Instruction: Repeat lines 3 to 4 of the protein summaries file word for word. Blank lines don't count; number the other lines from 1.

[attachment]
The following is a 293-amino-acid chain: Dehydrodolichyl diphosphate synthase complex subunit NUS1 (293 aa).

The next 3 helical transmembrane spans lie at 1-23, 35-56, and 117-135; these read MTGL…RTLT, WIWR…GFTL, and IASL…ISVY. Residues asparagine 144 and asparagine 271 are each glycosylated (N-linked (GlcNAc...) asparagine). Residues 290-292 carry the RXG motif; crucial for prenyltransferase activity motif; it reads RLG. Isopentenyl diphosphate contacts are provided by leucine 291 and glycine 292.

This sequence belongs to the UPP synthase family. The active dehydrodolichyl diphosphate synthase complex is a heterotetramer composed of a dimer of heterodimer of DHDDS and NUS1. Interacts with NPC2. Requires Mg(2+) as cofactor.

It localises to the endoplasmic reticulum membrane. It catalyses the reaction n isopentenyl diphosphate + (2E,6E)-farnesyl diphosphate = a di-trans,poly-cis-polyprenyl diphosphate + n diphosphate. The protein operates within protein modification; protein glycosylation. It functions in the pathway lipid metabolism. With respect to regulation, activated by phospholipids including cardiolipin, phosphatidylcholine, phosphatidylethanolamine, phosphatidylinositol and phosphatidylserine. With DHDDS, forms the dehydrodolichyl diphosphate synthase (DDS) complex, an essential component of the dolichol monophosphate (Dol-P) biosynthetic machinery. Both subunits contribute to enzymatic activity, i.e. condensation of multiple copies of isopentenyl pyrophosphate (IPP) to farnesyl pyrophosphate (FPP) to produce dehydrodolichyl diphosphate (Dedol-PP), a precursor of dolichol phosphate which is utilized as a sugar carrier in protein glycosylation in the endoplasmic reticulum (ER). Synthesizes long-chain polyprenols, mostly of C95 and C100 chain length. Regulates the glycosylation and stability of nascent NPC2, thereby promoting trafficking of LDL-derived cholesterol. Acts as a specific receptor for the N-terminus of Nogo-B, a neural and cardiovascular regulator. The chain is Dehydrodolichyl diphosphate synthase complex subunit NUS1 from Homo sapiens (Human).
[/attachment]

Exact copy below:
This sequence belongs to the UPP synthase family. The active dehydrodolichyl diphosphate synthase complex is a heterotetramer composed of a dimer of heterodimer of DHDDS and NUS1. Interacts with NPC2. Requires Mg(2+) as cofactor.

It localises to the endoplasmic reticulum membrane. It catalyses the reaction n isopentenyl diphosphate + (2E,6E)-farnesyl diphosphate = a di-trans,poly-cis-polyprenyl diphosphate + n diphosphate. The protein operates within protein modification; protein glycosylation. It functions in the pathway lipid metabolism. With respect to regulation, activated by phospholipids including cardiolipin, phosphatidylcholine, phosphatidylethanolamine, phosphatidylinositol and phosphatidylserine. With DHDDS, forms the dehydrodolichyl diphosphate synthase (DDS) complex, an essential component of the dolichol monophosphate (Dol-P) biosynthetic machinery. Both subunits contribute to enzymatic activity, i.e. condensation of multiple copies of isopentenyl pyrophosphate (IPP) to farnesyl pyrophosphate (FPP) to produce dehydrodolichyl diphosphate (Dedol-PP), a precursor of dolichol phosphate which is utilized as a sugar carrier in protein glycosylation in the endoplasmic reticulum (ER). Synthesizes long-chain polyprenols, mostly of C95 and C100 chain length. Regulates the glycosylation and stability of nascent NPC2, thereby promoting trafficking of LDL-derived cholesterol. Acts as a specific receptor for the N-terminus of Nogo-B, a neural and cardiovascular regulator. The chain is Dehydrodolichyl diphosphate synthase complex subunit NUS1 from Homo sapiens (Human).